Lung cancer occurs when there exist uncontrolled growths of cells inside the lung tissues. This disease usually affects people that smoke and are exposed to asbestos. Lung cancer is a leading cause of cancer-related death among adult male and females, estimated to cause about 1 out of 4 cancer deaths. Cancer is a global menace characterized by disordered, uncontrolled multiplying of tumour body cells.

Understandably, when the lungs happen to fall victim to this chaotic process, the implications are even more grave in view of the central role the lungs play in the body. In tandem with the heart, the lungs ensure that oxygen-rich blood is distributed throughout the entire body in exchange for potentially toxic carbon-dioxide gas which is then expelled when we breathe out.

Highlighted below are some important facts that you need to know about lung cancer.

In 2009, it was reported that over 93 million cigarettes were smoked annually by Nigerians, which adds to the burden of lung cancers.

Lung cancer as a major killer

Reports by World Health Organization reveal that each year, lung cancer kills almost 1.4 million people worldwide due to an increased tobacco use. It is more common among men age 50 years and recently found among women. This type of cancer is very difficult to manage due to closeness to the blood cells

Causes of Lung Cancer and Risk Factors

Studies show that cigarette smoke comprises of 73 known cancer-causing agents (carcinogens) including benzopyrene and 1,3-butadiene. Marijuana smoke also contains most of these carcinogens. Overall, smoking accounts for about 80 – 90% of cases of lung cancer. In addition, passive smoking also confers significant risk such that people who live with someone who smokes have a 20 – 30% increased risk compared to others.

Secondary smoking as a result of staying in an environment with a smoker increases the risk for the development of lung cancer.

Asbestos workers are more likely to develop lung cancer

Asbestos and tobacco smoking tend to have a synergistic effect in increasing lung cancer risk. In fact, asbestos workers who also smoke have 45-fold increased risk of suffering from lung cancer compared to the general population. In addition, excessive asbestos exposure may lead to mesothelioma, a cancer of the pleural covering of the lungs. Other important risk factors include indoor and outdoor air pollution, radon gas exposure as well as a family history of lung cancer.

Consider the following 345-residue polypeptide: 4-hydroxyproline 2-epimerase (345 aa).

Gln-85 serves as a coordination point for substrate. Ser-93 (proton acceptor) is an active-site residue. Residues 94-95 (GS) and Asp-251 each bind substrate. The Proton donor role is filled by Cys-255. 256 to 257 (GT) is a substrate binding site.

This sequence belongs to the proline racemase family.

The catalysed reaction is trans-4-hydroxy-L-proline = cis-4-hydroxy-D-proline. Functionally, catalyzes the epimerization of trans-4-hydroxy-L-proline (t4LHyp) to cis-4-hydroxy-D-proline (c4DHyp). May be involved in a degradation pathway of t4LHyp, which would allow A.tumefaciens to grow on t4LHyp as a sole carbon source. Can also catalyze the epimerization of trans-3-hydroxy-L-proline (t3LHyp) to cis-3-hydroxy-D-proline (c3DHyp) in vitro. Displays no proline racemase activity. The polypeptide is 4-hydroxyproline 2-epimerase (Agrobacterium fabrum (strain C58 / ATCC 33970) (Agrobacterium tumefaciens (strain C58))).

Types of lung cancer

  1. Non-small cell lung cancer (NSCLC): This type spreads at a faster rate
  2. Small cell lung cancer (SCLC): This is easy to treat with regular chemotherapy.

You Should Also See: Breast Cancer in Men – Everything You Should Know

Signs and Symptoms of Lung Cancer

  1. Long and persistent dry or a chronic cough (with blood)
  2. Breathlessness(wheezing)
  3. Chest and rib pain breathing laughing or coughing(At the advanced stage of lung cancer)
  4. Repeated respiratory infection g pneumonia, shortness of breath
  5. Excessive weight loss, tiredness, inability to eat well(loss of appetite)
  6. Swollen neck
  7. Nerve and brain damage
  8. Also common: hoarseness, swollen lymph nodes, or weight loss
  9. If the cancer grows into the airways, it obstructs airflow leading to difficulty with breathing.
  10. Systemic symptoms such as; weight loss, poor appetite, fever and fatigue can occur, although non-specific. However, it is important to note that in up to 10% of individuals, lung cancer shows no symptoms at the time of diagnosis and it is only discovered on routine chest radiography.

Early Signs of Lung Cancers

It is quite common especially with small cell lung cancer that by the time affected individuals notice symptoms and seek medical attention, the cancer has already spread far beyond the original site thereby creating a more difficult scenario to treat. Common sites of spread include the brain, bone, adrenals, liver, kidneys as well as the opposite lung. Pointers to likely spread include bone pains as well as neurological symptoms such as a headache, convulsions and limb weakness or paralysis.

Survival rate for lung cancer

The survival rate for lung cancer was estimated at 6 months to 5-year for all cancer stages depending on the stage of diagnosis, depending on either it is at a localized stage, advanced or even the patient’s gender.

Available treatment options include:

  1. Surgery
  2. Chemotherapy
  3. Radiotherapy
  4. Targeted radiotherapy
  5. Steriotactic radio-surgery
    Depending on the stage of lung cancer and the cell type at the time of detection (diagnosis), a number of treatment options may be offered including surgery, chemotherapy, radiotherapy or palliative care.

Complete removal of a lobe of lung (lobectomy) or wedge resection is a measure doctors take to cure most cases of early-stage non-small cell lung cancer (NSCLC). However, small cell lung carcinoma is more responsive to treatments.

Preventive Measures for Lung Cancer

In a bid to stop rate of lung cancer burden among unsuspecting passive smokers, it is very important the government ban smoking in public places such as eateries, schools and workplaces including a total ban on the advertisement of tobacco and tobacco products. Going for regular tomography (CT) scan can help screen high-risk individuals for lung cancer in order to enhance early detection and institute prompt treatment and prevent complications.

10 Ways to Prevent Lung Cancer.

  1. Avoid smoking and exposure to smokes
  2. Eat vegetables regularly.
  3. Limit red meat consumption
  4. Practice regular exercise
  5. Embark on periodic cancer screening
  6. Limit alcohol consumption
  7. Practice safe sex.
  8. Avoid exposures to toxic chemicals at home and at work places.
  9. Maintain a healthy weight
  10. Go on regular medical check up

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